"The treatment today for CLL can be worse than the disease, leading to a great deal of side effects and death. This study, along with others we have conducted on idelalisib, demonstrates that we may no longer need to use chemotherapy in CLL," Dr. Furman commented.

Monotherapy in Refractory Lymphoma

The results from the lymphoma trial were described as some of the most exciting data to be presented at the ASH meeting by Gilles Salles, MD, PhD, professor of medicine, Department of Hematology, Université Claude Bernard, Hospices Civils de Lyon, France, in a Medscape Cheson on Oncology video.

"In this noncomparative trial, idelalisib showed antitumor activity in patients with indolent non-Hodgkin's lymphoma that had become refectory to both rituximab and alkylating agents," the researchers conclude in their published study. These patients represent an unmet need, they comment.

The researchers, headed by Ajay Gopal, MD, from the University of Washington School of Medicine, Seattle Cancer Care Alliance, conducted the study in 125 patients with indolent non-Hodgkin's lymphoma who had not responded to rituximab or an alkylating agent, or had relapsed within 6 months of receiving one of these agents.

These patients had previously taken a median of 4 therapies (range, 2 to 12), which most commonly included rituximab plus bendamustine; rituximab plus cyclophosphamide, doxorubicin, and prednisone (R-CHOP); rituximab alone; and rituximab with cyclophosphamide, and prednisone (R-CVP).

This was a single-group study. All patients received idelalisib 150 mg twice daily and continued with treatment until disease progression or withdrawal from the study.

The overall response rate (the primary end point) was 51%, with 6% patients achieving a complete response. The median duration of response was 12.5 months, and the median progression-free survival was 11 months.

Dr. Gopal and colleagues comment that these results are similar to those observed with other noncytotoxic agents in refractory patient populations. Response rates between 12% and 52% have been reported with bortezomib, fostamatinib, ibrutinib, and lenalidomide, but the patients in these trials had received less extensive previous therapy than the patients in this idelalisib trial, they note. This is also the case for the trial that led to the recent approval of bendamustine in indolent non-Hodgkin's lymphoma that is refractory to rituximab (which showed a 75% response rate and a median duration of 9.2 months); the patients in this trial had received a median of 2 previous therapies.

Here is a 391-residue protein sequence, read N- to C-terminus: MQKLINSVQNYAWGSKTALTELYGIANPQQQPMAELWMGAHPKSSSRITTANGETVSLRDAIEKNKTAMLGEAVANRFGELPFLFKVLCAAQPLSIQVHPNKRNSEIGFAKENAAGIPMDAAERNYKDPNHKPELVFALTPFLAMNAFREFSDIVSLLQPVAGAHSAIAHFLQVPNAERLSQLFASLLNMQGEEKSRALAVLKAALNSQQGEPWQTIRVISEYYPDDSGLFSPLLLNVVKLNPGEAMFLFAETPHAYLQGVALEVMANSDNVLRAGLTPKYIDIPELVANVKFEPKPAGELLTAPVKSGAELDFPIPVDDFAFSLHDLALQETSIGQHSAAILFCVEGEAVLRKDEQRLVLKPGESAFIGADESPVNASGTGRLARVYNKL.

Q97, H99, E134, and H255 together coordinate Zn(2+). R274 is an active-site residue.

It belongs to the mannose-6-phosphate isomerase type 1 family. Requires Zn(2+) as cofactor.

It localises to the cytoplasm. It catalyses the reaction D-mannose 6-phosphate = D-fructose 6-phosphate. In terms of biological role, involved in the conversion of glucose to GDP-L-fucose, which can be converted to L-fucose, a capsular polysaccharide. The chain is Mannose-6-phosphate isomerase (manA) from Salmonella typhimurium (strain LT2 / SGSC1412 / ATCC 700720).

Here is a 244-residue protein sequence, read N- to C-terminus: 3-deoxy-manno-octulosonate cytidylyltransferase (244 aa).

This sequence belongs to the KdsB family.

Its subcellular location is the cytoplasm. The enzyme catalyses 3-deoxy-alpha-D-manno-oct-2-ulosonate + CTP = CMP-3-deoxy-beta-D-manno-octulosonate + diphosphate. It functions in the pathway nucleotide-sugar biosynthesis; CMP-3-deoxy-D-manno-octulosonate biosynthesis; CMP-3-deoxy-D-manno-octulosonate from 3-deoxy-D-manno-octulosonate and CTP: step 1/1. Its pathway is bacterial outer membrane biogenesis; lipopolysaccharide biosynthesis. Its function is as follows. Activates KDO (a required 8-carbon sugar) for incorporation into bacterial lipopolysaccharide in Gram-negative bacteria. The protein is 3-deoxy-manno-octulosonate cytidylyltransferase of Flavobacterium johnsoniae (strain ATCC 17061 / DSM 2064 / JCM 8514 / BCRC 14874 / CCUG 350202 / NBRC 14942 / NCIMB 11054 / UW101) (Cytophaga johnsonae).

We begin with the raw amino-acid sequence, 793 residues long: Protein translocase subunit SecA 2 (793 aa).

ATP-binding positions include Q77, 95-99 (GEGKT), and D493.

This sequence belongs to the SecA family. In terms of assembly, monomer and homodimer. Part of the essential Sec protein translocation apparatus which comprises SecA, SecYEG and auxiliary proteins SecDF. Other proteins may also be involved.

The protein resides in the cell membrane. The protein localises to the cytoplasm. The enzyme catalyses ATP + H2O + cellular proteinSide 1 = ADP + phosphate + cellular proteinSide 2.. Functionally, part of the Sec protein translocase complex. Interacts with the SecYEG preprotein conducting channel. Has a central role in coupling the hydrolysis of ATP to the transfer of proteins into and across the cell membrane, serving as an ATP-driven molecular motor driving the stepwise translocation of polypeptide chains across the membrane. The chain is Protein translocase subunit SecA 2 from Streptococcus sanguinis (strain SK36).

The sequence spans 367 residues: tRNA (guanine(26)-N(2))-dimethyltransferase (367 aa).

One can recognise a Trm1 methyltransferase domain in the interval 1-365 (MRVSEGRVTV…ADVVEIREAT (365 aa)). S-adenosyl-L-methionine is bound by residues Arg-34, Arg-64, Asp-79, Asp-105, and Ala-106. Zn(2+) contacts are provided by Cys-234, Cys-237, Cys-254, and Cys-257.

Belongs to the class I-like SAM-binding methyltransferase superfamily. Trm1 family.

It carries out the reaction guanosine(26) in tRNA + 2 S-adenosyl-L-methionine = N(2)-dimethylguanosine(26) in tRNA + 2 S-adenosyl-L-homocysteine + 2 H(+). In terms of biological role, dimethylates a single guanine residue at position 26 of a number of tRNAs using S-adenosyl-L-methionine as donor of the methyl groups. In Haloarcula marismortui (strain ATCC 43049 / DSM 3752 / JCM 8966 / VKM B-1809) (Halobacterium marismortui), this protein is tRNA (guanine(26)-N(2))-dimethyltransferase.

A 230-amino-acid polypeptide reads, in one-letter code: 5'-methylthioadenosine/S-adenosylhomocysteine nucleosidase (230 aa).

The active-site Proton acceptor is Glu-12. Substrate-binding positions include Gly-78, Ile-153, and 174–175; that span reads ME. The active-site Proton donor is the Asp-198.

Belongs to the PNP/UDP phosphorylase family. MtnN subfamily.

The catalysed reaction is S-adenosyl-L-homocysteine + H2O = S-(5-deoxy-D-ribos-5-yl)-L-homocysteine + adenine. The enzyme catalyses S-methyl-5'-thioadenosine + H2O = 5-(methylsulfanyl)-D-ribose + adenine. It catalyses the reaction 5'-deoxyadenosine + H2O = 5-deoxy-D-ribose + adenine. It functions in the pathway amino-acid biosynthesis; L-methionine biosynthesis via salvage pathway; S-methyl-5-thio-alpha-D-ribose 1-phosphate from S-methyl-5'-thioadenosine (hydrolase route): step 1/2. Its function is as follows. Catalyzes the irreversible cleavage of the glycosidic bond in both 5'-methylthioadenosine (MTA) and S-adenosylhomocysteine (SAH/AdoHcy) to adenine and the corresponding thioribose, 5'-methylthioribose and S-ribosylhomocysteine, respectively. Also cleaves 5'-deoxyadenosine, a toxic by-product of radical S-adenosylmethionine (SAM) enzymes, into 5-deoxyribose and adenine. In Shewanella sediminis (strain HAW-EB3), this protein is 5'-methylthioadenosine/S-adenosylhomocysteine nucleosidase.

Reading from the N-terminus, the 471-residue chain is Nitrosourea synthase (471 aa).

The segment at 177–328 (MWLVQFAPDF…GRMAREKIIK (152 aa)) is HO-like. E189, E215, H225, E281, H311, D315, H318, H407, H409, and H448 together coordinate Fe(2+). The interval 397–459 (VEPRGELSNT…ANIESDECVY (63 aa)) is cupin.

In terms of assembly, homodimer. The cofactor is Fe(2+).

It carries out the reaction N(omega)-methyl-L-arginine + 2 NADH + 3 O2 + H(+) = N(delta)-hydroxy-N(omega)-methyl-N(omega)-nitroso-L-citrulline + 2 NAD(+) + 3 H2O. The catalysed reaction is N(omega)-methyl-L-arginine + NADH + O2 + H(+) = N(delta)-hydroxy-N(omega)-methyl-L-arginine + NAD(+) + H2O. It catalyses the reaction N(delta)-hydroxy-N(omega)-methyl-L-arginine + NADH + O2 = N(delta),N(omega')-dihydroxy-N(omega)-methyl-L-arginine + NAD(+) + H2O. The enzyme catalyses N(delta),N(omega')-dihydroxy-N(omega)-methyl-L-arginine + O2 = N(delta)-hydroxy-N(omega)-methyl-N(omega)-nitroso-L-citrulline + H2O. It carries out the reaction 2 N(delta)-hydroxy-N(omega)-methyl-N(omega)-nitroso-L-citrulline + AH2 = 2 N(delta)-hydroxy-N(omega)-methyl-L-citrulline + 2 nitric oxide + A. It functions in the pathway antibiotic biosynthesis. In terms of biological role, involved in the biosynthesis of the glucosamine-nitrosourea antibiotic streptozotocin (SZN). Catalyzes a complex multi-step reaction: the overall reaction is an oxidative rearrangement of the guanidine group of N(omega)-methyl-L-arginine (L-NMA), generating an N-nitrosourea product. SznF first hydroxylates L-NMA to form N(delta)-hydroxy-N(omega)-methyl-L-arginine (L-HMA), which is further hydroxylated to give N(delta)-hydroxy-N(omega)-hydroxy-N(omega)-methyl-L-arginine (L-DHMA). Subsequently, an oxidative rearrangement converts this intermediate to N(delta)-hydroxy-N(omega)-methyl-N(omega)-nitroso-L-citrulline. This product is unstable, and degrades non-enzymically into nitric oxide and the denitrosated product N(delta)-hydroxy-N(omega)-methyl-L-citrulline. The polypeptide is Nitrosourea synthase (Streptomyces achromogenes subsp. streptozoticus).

Idelalisib showed activity in all subtypes of the disease, the researchers note, suggesting that this drug action "may be clinically relevant in all these B-cell cancers." More than half the participants (57%; 72 patients) had follicular lymphoma; the others had small lymphocytic lymphoma (28 patients), marginal zone lymphoma (15 patients), and lymphoblastic lymphoma with or without Waldenstrom macroglobulinemia (10 patients).

The toxicity profile was "favorable" with low rates of discontinuation due to toxic effects and a low incidence of severe adverse events, the authors report. The most common adverse events of grade 3 or higher were neutropenia (27% of patients), elevations in the liver enzyme aminotransferase (13%), diarrhea (13%), and pneumonia (7%).

Dr. Gopal and colleagues conclude that idelalisib "appears to provide effective oral monotherapy in patients with previously treated indolent non-Hodgkin's lymphoma."

As the toxicity profile does not overlap with that of most other active agents, it may allow the development of more highly active combination therapies, they add.

Both studies were funded by Gilead, the developer of idelalisib.

N Engl J Med. Published online January 22, 2014. Furman abstract, Gopal abstract